Published On: Wed, Jan 24th, 2018

Minister TEATT accepts Ombudsman’s recommendations in Market Vendors Complaint

Philipsburg — The Minister of TEATT informed the Ombudsman that the recommendations provided in the Final report regarding the complaint of the Market Vendors are accepted as issued.

On Monday 22 of January 2018 the Ombudsman received a response of the Minister of TEATT dated 12 January in reaction to the Final Report drafted by the Ombudsman regarding the outcome of the investigation of the complaint filed by the Philipsburg Market Vendors post hurricane Irma. The then Minister of TEATT, the Honorable Melissa Arrindell-Doncher, informed the Ombudsman that the recommendations are accepted.

Upon investigation of the complaints filed by some thirty Market Vendors about the removal of the kiosks in Philipsburg, the Ombudsman concluded that the standards of proper conduct Reason, Active and adequate information provision, as well as Reasonableness and proportionality were not observed by the Ministry. As such the Ombudsman recommended: to ensure that proper reasons, motives and grounds be observed, provided and explained to the citizen in general, and the complainants in particular in all pending decisions; and to inform complainants in writing about the steps taken and the action plan regarding the relocation of the Marketplace structures, with copy to the Ombudsman. Copies of the steps to be taken and action plan were not enclosed. However a status report was promised no later than 15 March 2018.

The standard of proper conduct Reason provides that actions taken by government should be carried by facts and logic communicated to the citizen. Proper reasons, motives and grounds should be provided and explained to the citizen with all decisions made by government. A public body cannot act on the basis of its own discretion nor can it act randomly, as such every decision and action of a public body has to be properly motivated.

The standard of Reasonableness and proportionality entails that an administrative body is obliged to weigh interests in reaching a decision and to observe the principle of proportionality. This requires that the negative consequences of an action to achieve a certain goal may not be disproportionate to the interest of the citizen.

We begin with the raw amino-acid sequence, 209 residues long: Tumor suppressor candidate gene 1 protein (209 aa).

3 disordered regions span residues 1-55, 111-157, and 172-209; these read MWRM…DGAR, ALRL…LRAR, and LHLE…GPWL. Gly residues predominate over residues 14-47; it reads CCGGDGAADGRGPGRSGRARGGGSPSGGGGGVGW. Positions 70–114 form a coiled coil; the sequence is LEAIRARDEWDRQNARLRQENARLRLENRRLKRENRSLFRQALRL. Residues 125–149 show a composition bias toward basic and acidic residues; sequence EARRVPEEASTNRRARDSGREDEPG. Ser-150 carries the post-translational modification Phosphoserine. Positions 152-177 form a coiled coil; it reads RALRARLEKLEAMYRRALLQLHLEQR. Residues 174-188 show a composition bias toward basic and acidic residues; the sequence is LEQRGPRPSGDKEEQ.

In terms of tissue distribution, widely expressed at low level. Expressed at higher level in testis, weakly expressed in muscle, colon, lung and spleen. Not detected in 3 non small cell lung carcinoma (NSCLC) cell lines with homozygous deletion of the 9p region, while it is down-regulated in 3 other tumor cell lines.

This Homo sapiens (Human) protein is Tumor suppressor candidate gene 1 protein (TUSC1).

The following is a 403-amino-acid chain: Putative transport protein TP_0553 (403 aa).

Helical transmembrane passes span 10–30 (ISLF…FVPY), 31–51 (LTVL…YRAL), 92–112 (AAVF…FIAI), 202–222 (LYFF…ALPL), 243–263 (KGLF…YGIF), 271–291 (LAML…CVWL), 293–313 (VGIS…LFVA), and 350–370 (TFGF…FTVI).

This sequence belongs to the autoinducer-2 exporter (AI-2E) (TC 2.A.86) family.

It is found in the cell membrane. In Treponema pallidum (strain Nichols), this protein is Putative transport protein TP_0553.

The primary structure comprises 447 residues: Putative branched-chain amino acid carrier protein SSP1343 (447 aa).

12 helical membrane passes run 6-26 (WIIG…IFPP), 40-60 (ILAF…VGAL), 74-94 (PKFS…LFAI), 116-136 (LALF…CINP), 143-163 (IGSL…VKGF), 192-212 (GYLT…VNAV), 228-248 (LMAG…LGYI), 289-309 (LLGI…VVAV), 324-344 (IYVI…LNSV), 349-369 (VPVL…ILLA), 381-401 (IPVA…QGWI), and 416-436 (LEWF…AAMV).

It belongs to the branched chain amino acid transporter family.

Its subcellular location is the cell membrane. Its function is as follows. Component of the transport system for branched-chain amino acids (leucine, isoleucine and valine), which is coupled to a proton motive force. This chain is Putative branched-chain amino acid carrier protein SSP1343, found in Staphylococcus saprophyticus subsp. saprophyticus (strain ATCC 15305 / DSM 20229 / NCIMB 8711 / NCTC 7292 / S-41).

A public body is required to conduct a thorough and adequate investigation into the relevant facts and circumstances; adequate information should be gathered.

Subsequently, the acquired facts have to be weighed against the interests of the citizen; the outcome may not be unreasonable.

The standard of proportionality provides that the consequences of a decision made, or action taken by a public body have to be proportional to the goal it is meant to serve. A public body is to employ the measure that interferes the least with the interest of the citizen. And the goal has to justify the means used (proportionality). When coming to a decision the public body has to be well aware of its impact.

Active and adequate information provision requires – in the interest of managing the affairs of the citizens – administrative bodies to actively and upon request provide adequate information to the public. Providing adequate information can clear up the air between public bodies and the citizens. In general an individual is more willing to accept a situation when there is an explanation, or the outcome of a request is motivated. To ensure a high level of credibility in public bodies, transparency is essential. Being open and clear in providing adequate information regarding plans and actions of the government, that affect the interest of the citizen is a requirement for enhancing the credibility of public bodies. That administrative bodies are required to actively and upon request provide adequate information to the public, entails on the one hand the duty to provide citizens with information upon request. As well as the duty to inform the citizen on its own initiative about proceedings that have a direct effect on them. Proper information provision creates legal certainty for all.

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